Sunday, January 29, 2012

The ABC's of Curing Boredom


Often times we do not reach the elevated level of focus that stimulates our brain's executive functions which allows learning to take place. 

When we are in our survival mode, our brain's are largely focused on unconscious judgment based on previous knowledge and experience in order to attend to our survival needs in our environment. 

Our focus is directed toward security safety. 

When we're overwhelmed by boring information we cannot connect, focus, or create meaning from the information being presented. This causes tension and agitation, and makes it difficult to get back on track, make sense of the data, and determine where we should focus. 



Our brains notice novelty, pleasant surprises, creative play, and emotionally enjoyable and comforting situations. Basically, we pay more attention to things that interest us and allow us feel good. 

We can foster interest by balancing novelty with the security of familiarity. Familiarity can be as simple as allowing a person to focus on their own personal interests and utilize their talents. 

Relevant information is processed with the most interest in the brain. Recognizing someone's areas of interest provides avenues with connecting them to the possibilities whereby they can explore and potentially contribute to any given field of interest. 

When people's interests are respected, they think out their questions more carefully, and ask the appropriate questions that many people could benefit from knowing.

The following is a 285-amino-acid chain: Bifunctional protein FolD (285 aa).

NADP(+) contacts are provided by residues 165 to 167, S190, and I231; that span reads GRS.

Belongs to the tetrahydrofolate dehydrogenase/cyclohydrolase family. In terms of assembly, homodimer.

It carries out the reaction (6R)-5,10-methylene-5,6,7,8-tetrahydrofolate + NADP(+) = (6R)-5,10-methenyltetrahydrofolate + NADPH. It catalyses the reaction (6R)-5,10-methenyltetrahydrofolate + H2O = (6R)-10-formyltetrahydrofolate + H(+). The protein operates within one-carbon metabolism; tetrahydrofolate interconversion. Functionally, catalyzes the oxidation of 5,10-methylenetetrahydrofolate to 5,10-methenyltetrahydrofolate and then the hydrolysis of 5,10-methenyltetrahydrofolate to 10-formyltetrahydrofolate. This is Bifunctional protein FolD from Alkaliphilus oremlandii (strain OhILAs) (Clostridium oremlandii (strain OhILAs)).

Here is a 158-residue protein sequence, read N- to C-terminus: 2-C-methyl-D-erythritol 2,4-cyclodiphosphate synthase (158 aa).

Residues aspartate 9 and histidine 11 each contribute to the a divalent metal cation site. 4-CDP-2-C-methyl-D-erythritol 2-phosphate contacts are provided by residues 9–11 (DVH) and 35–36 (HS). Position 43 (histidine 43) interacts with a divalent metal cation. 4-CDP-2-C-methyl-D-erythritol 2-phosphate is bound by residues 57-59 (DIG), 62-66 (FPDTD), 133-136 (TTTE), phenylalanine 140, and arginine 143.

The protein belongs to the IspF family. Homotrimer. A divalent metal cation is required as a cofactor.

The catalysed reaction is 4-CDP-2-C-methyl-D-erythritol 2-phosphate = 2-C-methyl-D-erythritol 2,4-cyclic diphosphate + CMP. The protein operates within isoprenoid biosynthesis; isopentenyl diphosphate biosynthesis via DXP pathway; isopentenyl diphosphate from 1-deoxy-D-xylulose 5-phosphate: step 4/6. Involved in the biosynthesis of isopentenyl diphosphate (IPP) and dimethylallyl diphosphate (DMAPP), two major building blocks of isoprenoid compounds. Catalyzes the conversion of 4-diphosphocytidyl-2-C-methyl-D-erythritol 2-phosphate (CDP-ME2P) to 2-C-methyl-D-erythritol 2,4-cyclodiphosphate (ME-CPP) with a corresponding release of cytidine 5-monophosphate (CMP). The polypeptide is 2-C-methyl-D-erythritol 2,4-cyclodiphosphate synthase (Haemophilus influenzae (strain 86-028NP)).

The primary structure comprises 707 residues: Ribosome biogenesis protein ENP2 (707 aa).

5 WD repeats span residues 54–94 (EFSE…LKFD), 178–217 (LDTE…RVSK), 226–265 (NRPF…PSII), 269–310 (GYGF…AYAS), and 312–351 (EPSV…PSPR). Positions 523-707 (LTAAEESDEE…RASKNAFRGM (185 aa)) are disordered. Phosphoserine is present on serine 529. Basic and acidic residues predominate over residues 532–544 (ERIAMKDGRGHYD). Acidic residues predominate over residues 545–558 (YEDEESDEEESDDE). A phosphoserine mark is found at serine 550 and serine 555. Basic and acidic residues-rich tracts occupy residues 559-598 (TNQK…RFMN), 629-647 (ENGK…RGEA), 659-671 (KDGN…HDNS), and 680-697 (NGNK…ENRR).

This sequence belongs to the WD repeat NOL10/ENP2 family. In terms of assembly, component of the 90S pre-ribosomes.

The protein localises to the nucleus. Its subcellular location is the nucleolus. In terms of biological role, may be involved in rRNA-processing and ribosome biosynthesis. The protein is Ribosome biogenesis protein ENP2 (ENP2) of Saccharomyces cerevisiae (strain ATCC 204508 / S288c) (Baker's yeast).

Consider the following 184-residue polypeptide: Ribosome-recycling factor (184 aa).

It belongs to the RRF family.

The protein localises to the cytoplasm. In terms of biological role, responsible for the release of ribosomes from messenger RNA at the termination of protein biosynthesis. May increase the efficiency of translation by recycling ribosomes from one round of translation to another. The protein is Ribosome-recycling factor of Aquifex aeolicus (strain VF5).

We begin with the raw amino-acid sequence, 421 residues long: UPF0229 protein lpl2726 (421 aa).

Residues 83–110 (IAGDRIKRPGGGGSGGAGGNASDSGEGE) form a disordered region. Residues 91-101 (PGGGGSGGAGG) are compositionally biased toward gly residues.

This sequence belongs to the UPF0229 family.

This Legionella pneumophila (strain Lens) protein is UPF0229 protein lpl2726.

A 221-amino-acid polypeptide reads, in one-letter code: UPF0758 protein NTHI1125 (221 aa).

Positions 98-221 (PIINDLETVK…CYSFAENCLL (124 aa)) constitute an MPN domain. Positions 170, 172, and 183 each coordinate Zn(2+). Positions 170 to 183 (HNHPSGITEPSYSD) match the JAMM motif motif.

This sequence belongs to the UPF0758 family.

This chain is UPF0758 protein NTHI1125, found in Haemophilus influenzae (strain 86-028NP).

Stimulating a person's interests in personal matters increases overall attention-focusing skills, which leads to increased cognition. 



Once a person's fight-or-flight system is appeased, and once their interest is peaked, selective attention is ignited, which allows someone to focus on the sensory input they need to process information. This state cannot occur unless an individual can link their own interests and ideas to a topic and raise questions that are meaningful to the path in life they are following. 

This is the impetus of motivation. 

When we are tuned in to something and when we care about it, we will naturally seek the tools we need to solve any given problem. 

During this elevated state of selective focus, the frontal lobe executive functions are stimulated. Just as with any repeatedly used and stimulated brain circuitry, the more you use something, the stronger it becomes. 

"Use it or lose it" is a maxim people all over the world understand. 

If you do not bore a person into a coma, more dendrites and synapses will grow, which increase the brain's efficiency while simultaneously entertaining us. 


Confident, motivated, capable, higher-thinking, non-bored Homo sapiens. 

1 comment:

Dr. Lee Martin said...

"The instruction we find in books is like fire. We fetch it from our neighbors, kindle it at home, communicate it to others, and it becomes the property of all!"
- Voltaire